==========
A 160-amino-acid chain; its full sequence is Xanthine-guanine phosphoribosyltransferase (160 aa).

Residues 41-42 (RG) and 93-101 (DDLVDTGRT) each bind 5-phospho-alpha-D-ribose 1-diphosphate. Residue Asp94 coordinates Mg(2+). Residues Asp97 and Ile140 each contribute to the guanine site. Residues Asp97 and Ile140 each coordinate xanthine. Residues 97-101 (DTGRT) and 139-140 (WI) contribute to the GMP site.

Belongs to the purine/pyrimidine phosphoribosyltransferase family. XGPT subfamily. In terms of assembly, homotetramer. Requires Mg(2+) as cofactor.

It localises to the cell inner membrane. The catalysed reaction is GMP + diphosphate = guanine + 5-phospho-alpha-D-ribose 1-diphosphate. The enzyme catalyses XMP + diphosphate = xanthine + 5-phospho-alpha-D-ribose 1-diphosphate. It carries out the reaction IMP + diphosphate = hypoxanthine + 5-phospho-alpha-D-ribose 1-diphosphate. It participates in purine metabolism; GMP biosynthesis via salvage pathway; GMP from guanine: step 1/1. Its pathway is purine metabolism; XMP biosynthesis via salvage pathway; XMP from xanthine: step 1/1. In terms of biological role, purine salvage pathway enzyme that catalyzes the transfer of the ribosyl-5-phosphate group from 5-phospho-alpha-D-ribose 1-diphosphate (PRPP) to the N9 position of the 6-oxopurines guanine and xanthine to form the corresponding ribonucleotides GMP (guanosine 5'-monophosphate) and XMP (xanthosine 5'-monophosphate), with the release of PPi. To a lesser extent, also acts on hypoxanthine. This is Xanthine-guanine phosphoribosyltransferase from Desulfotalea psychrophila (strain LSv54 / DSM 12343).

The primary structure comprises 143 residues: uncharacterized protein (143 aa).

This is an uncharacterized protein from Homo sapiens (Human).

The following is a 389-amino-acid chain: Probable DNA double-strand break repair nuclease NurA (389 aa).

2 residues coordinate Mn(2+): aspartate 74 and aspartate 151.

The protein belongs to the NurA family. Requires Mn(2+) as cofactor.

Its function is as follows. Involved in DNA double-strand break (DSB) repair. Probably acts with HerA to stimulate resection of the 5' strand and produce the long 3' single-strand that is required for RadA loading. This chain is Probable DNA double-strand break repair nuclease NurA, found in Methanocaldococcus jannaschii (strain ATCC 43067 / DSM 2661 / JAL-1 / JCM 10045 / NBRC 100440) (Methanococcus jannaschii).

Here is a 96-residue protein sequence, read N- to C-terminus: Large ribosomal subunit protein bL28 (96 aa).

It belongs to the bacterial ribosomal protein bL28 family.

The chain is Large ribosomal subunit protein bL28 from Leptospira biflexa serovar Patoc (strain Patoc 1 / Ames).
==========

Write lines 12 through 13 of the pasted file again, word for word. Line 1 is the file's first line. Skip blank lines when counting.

It belongs to the bacterial ribosomal protein bL28 family.

The chain is Large ribosomal subunit protein bL28 from Leptospira biflexa serovar Patoc (strain Patoc 1 / Ames).